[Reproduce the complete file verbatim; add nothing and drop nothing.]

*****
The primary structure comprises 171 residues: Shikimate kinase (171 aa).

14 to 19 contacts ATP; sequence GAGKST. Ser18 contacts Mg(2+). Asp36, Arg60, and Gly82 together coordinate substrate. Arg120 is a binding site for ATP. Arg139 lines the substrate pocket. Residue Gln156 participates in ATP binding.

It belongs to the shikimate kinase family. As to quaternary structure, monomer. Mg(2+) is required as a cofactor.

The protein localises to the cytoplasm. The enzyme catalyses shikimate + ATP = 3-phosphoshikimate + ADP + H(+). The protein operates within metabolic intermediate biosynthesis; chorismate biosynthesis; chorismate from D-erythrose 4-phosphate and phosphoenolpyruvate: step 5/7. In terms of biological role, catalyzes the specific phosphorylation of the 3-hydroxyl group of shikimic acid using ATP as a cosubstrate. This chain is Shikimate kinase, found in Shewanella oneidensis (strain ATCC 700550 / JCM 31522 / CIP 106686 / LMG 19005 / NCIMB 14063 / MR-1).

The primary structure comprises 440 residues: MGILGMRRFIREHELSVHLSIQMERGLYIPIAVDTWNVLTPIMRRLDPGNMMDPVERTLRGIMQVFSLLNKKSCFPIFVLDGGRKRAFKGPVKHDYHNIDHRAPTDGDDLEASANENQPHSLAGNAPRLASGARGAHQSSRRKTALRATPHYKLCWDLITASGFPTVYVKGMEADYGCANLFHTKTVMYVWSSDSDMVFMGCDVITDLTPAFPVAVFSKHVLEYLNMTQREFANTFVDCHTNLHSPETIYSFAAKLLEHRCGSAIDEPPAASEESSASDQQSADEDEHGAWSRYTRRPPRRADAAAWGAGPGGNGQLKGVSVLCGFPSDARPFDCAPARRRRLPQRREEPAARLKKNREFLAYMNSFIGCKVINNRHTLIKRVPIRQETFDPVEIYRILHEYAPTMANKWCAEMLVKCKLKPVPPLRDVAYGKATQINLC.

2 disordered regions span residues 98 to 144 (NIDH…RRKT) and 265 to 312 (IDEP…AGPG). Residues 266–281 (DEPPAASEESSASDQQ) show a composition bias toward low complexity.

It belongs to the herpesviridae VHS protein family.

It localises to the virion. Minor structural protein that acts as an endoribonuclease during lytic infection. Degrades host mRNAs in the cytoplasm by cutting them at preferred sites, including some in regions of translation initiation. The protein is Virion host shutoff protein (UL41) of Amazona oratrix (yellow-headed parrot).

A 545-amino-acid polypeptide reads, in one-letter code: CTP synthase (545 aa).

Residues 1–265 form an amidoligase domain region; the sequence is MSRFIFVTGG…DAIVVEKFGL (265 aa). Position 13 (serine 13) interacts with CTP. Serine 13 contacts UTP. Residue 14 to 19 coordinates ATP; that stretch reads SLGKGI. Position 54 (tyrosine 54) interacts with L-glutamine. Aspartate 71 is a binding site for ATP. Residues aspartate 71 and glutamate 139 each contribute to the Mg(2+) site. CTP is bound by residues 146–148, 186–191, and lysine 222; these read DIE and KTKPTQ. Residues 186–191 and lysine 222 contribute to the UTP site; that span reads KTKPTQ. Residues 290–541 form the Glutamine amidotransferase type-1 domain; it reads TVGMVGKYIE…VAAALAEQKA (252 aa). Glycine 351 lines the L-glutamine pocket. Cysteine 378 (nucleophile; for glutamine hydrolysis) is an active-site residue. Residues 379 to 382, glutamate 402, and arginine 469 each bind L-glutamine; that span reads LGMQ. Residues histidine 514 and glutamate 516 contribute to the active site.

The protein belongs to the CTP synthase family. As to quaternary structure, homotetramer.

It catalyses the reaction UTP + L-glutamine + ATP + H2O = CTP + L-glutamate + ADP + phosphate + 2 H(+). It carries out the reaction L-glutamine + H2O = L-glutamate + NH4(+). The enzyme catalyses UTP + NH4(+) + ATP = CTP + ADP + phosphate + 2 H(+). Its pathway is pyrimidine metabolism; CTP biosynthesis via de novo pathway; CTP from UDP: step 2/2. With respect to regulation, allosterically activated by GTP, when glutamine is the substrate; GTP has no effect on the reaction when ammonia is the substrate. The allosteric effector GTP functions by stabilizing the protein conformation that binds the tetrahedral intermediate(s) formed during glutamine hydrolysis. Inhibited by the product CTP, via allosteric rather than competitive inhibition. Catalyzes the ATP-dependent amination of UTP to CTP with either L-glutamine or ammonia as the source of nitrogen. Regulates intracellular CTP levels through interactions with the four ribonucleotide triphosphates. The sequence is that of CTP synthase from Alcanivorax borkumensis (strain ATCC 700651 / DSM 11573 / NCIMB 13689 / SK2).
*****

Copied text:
The primary structure comprises 171 residues: Shikimate kinase (171 aa).

14 to 19 contacts ATP; sequence GAGKST. Ser18 contacts Mg(2+). Asp36, Arg60, and Gly82 together coordinate substrate. Arg120 is a binding site for ATP. Arg139 lines the substrate pocket. Residue Gln156 participates in ATP binding.

It belongs to the shikimate kinase family. As to quaternary structure, monomer. Mg(2+) is required as a cofactor.

The protein localises to the cytoplasm. The enzyme catalyses shikimate + ATP = 3-phosphoshikimate + ADP + H(+). The protein operates within metabolic intermediate biosynthesis; chorismate biosynthesis; chorismate from D-erythrose 4-phosphate and phosphoenolpyruvate: step 5/7. In terms of biological role, catalyzes the specific phosphorylation of the 3-hydroxyl group of shikimic acid using ATP as a cosubstrate. This chain is Shikimate kinase, found in Shewanella oneidensis (strain ATCC 700550 / JCM 31522 / CIP 106686 / LMG 19005 / NCIMB 14063 / MR-1).

The primary structure comprises 440 residues: MGILGMRRFIREHELSVHLSIQMERGLYIPIAVDTWNVLTPIMRRLDPGNMMDPVERTLRGIMQVFSLLNKKSCFPIFVLDGGRKRAFKGPVKHDYHNIDHRAPTDGDDLEASANENQPHSLAGNAPRLASGARGAHQSSRRKTALRATPHYKLCWDLITASGFPTVYVKGMEADYGCANLFHTKTVMYVWSSDSDMVFMGCDVITDLTPAFPVAVFSKHVLEYLNMTQREFANTFVDCHTNLHSPETIYSFAAKLLEHRCGSAIDEPPAASEESSASDQQSADEDEHGAWSRYTRRPPRRADAAAWGAGPGGNGQLKGVSVLCGFPSDARPFDCAPARRRRLPQRREEPAARLKKNREFLAYMNSFIGCKVINNRHTLIKRVPIRQETFDPVEIYRILHEYAPTMANKWCAEMLVKCKLKPVPPLRDVAYGKATQINLC.

2 disordered regions span residues 98 to 144 (NIDH…RRKT) and 265 to 312 (IDEP…AGPG). Residues 266–281 (DEPPAASEESSASDQQ) show a composition bias toward low complexity.

It belongs to the herpesviridae VHS protein family.

It localises to the virion. Minor structural protein that acts as an endoribonuclease during lytic infection. Degrades host mRNAs in the cytoplasm by cutting them at preferred sites, including some in regions of translation initiation. The protein is Virion host shutoff protein (UL41) of Amazona oratrix (yellow-headed parrot).

A 545-amino-acid polypeptide reads, in one-letter code: CTP synthase (545 aa).

Residues 1–265 form an amidoligase domain region; the sequence is MSRFIFVTGG…DAIVVEKFGL (265 aa). Position 13 (serine 13) interacts with CTP. Serine 13 contacts UTP. Residue 14 to 19 coordinates ATP; that stretch reads SLGKGI. Position 54 (tyrosine 54) interacts with L-glutamine. Aspartate 71 is a binding site for ATP. Residues aspartate 71 and glutamate 139 each contribute to the Mg(2+) site. CTP is bound by residues 146–148, 186–191, and lysine 222; these read DIE and KTKPTQ. Residues 186–191 and lysine 222 contribute to the UTP site; that span reads KTKPTQ. Residues 290–541 form the Glutamine amidotransferase type-1 domain; it reads TVGMVGKYIE…VAAALAEQKA (252 aa). Glycine 351 lines the L-glutamine pocket. Cysteine 378 (nucleophile; for glutamine hydrolysis) is an active-site residue. Residues 379 to 382, glutamate 402, and arginine 469 each bind L-glutamine; that span reads LGMQ. Residues histidine 514 and glutamate 516 contribute to the active site.

The protein belongs to the CTP synthase family. As to quaternary structure, homotetramer.

It catalyses the reaction UTP + L-glutamine + ATP + H2O = CTP + L-glutamate + ADP + phosphate + 2 H(+). It carries out the reaction L-glutamine + H2O = L-glutamate + NH4(+). The enzyme catalyses UTP + NH4(+) + ATP = CTP + ADP + phosphate + 2 H(+). Its pathway is pyrimidine metabolism; CTP biosynthesis via de novo pathway; CTP from UDP: step 2/2. With respect to regulation, allosterically activated by GTP, when glutamine is the substrate; GTP has no effect on the reaction when ammonia is the substrate. The allosteric effector GTP functions by stabilizing the protein conformation that binds the tetrahedral intermediate(s) formed during glutamine hydrolysis. Inhibited by the product CTP, via allosteric rather than competitive inhibition. Catalyzes the ATP-dependent amination of UTP to CTP with either L-glutamine or ammonia as the source of nitrogen. Regulates intracellular CTP levels through interactions with the four ribonucleotide triphosphates. The sequence is that of CTP synthase from Alcanivorax borkumensis (strain ATCC 700651 / DSM 11573 / NCIMB 13689 / SK2).